When 2D compounds have a dipole, the potential distribution becomes linear (the left panel of the figure). After considering the dipole correction, the potential has two plateau regions in the vacuum (the right panel of the figure), rather than one. How can we determine the vacuum potential from the potential distribution curve? Physically speaking, we can either use the right- or left-side vacuum potential, or average them?
The purpose of the dipole correction is to remove the spurious electric field that arises between the polarized 2d layer and its periodic replica (think of the correction as if it made your calculation non-periodic along z).
However, there is still a physical, finite electric field inside your layer, pointing from the positively charged side to the negatively charged one. When moving a test charge through your layer, that electric field will do work on the test charge, and thus the vacuum potential  (=the potential "just outside the material") is different between the top and the bottom of the layer.
Now, if I understand your plots and comments correctly, in this particular material the direction of the polarization is not static: at finite temperature, even the orientation of the polarization swings back and forth over time. There are two possibilities: (a) over time, the vacuum potential on the top and the bottom of the slab average out to the same value (polarization is washed out by thermal vibrations), or (b) a finite difference remains between the average vacuum potential at the top and the bottom.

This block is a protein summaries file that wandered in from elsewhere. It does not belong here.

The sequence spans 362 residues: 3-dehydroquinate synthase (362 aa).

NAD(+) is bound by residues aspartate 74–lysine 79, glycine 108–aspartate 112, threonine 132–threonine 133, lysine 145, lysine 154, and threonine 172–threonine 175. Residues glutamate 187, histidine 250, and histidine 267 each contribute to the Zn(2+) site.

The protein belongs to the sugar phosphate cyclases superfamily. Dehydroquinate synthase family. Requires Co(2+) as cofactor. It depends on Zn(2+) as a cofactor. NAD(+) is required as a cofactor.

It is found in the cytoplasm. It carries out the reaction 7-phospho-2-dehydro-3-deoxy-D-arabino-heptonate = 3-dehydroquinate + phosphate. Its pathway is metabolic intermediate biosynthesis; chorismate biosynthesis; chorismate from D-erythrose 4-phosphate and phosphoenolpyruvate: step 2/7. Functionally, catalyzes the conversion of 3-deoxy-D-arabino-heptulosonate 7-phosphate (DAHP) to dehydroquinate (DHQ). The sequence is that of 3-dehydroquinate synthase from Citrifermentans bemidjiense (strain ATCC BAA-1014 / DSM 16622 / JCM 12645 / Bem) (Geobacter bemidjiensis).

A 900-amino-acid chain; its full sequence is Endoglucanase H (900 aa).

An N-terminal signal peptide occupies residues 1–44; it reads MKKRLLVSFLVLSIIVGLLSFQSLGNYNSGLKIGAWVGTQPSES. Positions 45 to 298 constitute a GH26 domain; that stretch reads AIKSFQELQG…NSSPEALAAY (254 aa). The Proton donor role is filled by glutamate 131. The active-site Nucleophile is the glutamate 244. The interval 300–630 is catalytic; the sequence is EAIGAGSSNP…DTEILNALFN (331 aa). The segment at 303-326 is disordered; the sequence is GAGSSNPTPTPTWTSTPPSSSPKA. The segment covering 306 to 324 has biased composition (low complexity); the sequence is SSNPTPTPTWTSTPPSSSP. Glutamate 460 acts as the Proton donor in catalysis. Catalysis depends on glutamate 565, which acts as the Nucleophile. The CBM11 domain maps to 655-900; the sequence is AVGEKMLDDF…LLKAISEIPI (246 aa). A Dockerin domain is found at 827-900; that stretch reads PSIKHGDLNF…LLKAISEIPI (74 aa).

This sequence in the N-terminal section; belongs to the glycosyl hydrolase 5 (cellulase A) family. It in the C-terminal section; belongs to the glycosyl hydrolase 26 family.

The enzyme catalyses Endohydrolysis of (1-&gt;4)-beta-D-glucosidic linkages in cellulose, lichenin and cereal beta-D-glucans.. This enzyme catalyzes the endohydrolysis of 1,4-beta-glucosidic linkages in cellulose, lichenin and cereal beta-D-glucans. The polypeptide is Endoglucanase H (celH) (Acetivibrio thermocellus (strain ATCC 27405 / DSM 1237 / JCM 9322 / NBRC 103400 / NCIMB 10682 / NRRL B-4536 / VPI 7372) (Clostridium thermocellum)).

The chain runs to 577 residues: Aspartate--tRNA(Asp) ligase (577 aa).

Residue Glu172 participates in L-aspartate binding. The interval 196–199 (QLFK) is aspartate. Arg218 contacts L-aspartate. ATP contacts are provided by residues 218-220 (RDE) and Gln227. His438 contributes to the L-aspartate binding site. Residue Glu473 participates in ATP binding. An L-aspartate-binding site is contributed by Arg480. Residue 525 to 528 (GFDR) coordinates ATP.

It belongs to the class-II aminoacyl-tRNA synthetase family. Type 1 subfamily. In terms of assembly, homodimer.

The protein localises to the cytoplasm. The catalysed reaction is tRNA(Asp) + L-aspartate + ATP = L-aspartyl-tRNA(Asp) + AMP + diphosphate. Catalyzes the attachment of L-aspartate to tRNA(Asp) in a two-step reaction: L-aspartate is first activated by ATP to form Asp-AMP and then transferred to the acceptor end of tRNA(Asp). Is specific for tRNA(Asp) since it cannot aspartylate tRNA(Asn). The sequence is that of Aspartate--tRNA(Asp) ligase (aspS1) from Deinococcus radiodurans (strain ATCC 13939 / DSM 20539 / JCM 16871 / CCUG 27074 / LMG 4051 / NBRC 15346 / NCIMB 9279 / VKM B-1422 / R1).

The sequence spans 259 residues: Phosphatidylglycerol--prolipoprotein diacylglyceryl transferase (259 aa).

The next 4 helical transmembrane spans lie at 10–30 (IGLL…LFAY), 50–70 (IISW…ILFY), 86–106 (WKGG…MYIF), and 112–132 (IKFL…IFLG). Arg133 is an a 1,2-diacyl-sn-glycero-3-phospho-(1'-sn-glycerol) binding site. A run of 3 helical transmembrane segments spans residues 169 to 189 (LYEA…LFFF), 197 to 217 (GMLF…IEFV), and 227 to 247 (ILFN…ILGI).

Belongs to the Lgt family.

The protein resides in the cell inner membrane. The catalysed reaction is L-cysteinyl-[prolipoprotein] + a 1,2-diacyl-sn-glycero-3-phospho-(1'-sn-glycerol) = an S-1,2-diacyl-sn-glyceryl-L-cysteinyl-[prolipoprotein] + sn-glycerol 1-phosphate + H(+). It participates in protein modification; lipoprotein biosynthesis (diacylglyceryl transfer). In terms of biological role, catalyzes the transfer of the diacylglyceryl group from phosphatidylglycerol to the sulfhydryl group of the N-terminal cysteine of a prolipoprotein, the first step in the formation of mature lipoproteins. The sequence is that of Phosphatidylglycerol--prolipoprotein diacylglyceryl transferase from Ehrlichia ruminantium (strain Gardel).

If (b) is the case, then, in principle, it matters whether you are interested in the vacuum potential at the top or the bottom of the layer.
Note, however, that you are simulating a 2d material in vacuum, which does not exist in the real world. In reality, your material will be supported by a substrate, which can screen the electric field, modify the vibrations, etc.
 In case it gives you some comfort, I also struggled with the term "vacuum potential" (aka "vacuum level") in the past, since I would intuitively associate it with the energy of an electron (or positron, whatever sign you prefer) at rest, infinitely far away from the material. That energy (let's call it the "infinity level") is of course always the same by definition.
How does one reconcile this with the fact that, in your calculation, the potential at the top and the bottom of the layer will always be different, no matter how far away you go? The issue here is that your layer's infinite size along x and y makes it impossible to get away from it. Once you make your layer finite (non-periodic) in x,y it will give rise to weak, long-range electric fields (at the length scale of the dimensions of the layer), which will align the "infinity level" on both sides of the layer. A difference in the vacuum level on both sides of the slab, however, would remain.